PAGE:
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Review: The Avion My Uncle Flew by Cyrus Fisher

Every once in a while it still happens: I discover a ‘new’ old book that absolutely delights me.  The Avion My Uncle Flew, a 1947 Newbery Honor book, was the latest.  Charming, complex, beautifully written, exciting, uplifting, and funny, it tells the story of Johnny Littlehorn, an injured American boy who unwillingly spends the summer in the small French village of St. Chamant.

Johnny’s mother grew up in St. Chamant and his Uncle Paul has moved back there to build and test his avion (airplane) .  The family home, destroyed by the Germans, is uninhabitable but when Johnny and his uncle go see it, Johnny discovers it is being lived in and that the fresh loaf of bread conceals a German pistol.

But enough of that.  First Johnny has to get to St. Chamant, and he is determined not to go… until events conspire and there really seems to be no option except to accompany Uncle Paul on the long train ride, and escape.

My teen girls were uncertain as I read the first chapter.  The second chapter convinced them that this was a terrible book.  And then, once the groundwork was all in place and the story really began, I was begged to read on and on until my voice gave way.

What’s unique about this book is that Johnny and his mother make a deal. If he will learn enough French to write her a letter in French by the end of the summer, he will get a dynamo for the bicycle that his pere (father) will buy him if he strengthens his injured leg enough to walk 2 miles by the end of the summer.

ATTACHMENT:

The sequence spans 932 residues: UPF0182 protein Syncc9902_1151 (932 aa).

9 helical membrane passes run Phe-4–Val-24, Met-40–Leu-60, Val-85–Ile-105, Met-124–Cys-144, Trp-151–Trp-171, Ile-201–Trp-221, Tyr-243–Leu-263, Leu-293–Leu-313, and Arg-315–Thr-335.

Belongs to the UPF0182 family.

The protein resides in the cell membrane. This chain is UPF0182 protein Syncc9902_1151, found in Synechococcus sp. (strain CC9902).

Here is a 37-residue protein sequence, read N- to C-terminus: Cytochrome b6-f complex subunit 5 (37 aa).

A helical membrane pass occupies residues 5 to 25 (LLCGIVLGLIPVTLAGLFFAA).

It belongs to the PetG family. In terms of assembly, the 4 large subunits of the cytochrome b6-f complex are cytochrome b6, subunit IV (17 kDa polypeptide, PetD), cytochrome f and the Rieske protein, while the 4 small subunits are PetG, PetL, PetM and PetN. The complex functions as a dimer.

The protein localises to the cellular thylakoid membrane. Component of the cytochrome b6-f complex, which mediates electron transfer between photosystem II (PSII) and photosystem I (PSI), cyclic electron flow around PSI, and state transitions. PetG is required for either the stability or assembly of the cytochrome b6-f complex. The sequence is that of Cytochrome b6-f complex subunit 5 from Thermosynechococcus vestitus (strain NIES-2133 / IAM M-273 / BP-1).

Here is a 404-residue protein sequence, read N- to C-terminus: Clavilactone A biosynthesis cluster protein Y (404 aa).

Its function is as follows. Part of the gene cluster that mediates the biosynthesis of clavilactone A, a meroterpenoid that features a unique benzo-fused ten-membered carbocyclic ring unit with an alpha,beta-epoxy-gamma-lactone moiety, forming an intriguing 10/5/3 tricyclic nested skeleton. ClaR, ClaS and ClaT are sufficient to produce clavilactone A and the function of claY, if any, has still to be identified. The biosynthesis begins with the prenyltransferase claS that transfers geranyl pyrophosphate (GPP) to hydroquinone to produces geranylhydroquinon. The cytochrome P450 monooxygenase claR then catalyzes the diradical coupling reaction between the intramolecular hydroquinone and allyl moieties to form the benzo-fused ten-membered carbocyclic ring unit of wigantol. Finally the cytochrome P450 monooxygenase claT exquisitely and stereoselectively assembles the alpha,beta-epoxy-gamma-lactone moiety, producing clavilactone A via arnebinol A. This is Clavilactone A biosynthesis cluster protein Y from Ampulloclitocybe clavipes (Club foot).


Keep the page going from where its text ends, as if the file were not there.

Oncle Paul sees it as his mission to teach his neveu (nephew) French, gently lulling him to sleep with it at first.  Word by word, phrase by phrase, the book becomes more and more French, with even the English sentence structure occasionally changing.  None of this ever interferes with the story, which is fast-paced and an enormous amount of fun and completely understandable, but by the end Johnny can write a short account of the avion in French, and the readers can understand it. C’est bien. (It’s okay.)

Highly recommended fun and wisdom for middle school and up, as another aspect of WW2 history, and as a delightful addition to French language lessons.  However, anyone reading it aloud does need to know French.

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Disclosure: We borrowed this book via interlibrary loan and are not compensated for our honest opinions.

This article may be linked to Saturday Reviews, Booknificent Thursdays, 52 Books in 52 Weeks Challenge, Literacy Musings Monday, and The Book Nook  as well as to Inspire Me Monday, Raising Homemakers, Friendship Friday, Make My Saturday Sweet.


  1. This is one of our absolute favourites! I also highly recommend it. It as enjoyable for my 15 year old down to the 7 year old…. and the 40-year old mama. Good pick!

    1. Annie Kate says:

      So, that’s something else we share! 🙂

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